Recent investigations have emphasized the role of activated granulocytes in mediating vascular endothelial injury in the pathogenesis of shock lung. In vitro studies have indicated that tight adherence of the neutrophil to the endothelium is crucial for the development of cellular injury. Fibronectin is critical to cell-to-substratum and cell-to-cell interactions. Since fibronectin resides in plasma, on endothelial cell surfaces and is secreted into cell matrices, the adhesive properties of fibronectin must be modulated, lest universal cell agglomeration occur, yet be enhanced when cell attachment is appropriate. In these studies, treatment of fibronectin-coated surfaces with neutrophil release products increased the adhesion of activated neutrophils. Similarly, endothelial cells treated with neutrophil release products become a more adherent substrate for neutrophils. This enhanced adherence generated by treatment of fibronectin with neutrophil supernatants is inhibitable by heat and the lysosomal proteinase inhibitor, pepstatin-A. Neutrophil release products cause proteolytic fragmentation of fibronectin and enhanced fibronectin immunofluorescence on endothelial cells. In addition, neutrophils are more injurious to endothelial cells that have been pretreated with neutrophil release products. Neutrophils may enhance their own adherence to endothelial cells by altering fibronectin, and this altered, or 'inflamed', fibronectin may serve as an amplifier of inflammation.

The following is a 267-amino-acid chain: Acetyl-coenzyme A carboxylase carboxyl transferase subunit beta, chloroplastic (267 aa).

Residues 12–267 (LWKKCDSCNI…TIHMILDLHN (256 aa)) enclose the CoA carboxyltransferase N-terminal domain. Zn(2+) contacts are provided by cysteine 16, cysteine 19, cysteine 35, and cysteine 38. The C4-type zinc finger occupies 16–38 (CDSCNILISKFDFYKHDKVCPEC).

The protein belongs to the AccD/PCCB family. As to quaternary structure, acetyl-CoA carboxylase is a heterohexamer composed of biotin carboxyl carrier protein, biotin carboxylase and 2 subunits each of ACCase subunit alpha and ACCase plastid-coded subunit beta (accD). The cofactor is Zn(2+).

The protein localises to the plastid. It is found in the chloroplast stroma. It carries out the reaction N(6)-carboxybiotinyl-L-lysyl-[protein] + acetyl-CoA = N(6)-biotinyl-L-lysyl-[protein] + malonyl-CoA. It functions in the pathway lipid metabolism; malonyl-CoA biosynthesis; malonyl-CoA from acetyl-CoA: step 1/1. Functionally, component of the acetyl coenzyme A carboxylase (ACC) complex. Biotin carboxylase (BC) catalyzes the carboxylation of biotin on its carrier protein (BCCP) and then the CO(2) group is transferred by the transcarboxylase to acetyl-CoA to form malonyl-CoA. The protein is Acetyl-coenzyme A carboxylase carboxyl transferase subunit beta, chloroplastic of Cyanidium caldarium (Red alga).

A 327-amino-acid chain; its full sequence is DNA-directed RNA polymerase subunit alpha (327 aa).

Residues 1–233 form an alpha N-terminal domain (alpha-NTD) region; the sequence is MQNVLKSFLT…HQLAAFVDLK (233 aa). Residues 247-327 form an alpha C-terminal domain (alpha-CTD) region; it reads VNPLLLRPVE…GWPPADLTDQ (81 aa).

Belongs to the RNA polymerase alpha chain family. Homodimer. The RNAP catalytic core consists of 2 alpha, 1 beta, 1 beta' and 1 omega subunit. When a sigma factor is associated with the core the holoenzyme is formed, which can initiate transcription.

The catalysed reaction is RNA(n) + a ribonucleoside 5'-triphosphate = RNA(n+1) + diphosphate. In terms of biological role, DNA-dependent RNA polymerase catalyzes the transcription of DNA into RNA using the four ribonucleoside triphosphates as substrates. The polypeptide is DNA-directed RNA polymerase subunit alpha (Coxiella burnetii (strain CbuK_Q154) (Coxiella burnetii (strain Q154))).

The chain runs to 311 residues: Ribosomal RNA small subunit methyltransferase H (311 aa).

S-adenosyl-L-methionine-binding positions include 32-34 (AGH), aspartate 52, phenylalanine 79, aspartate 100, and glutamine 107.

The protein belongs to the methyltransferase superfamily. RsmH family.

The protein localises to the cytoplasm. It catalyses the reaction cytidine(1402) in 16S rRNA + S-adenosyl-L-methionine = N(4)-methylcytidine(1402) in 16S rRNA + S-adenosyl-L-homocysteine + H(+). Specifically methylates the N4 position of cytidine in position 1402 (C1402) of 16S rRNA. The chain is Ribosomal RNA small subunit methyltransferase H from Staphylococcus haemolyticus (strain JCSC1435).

|Original language||English (US)|
|Number of pages||7|
|State||Published - Dec 1 1983|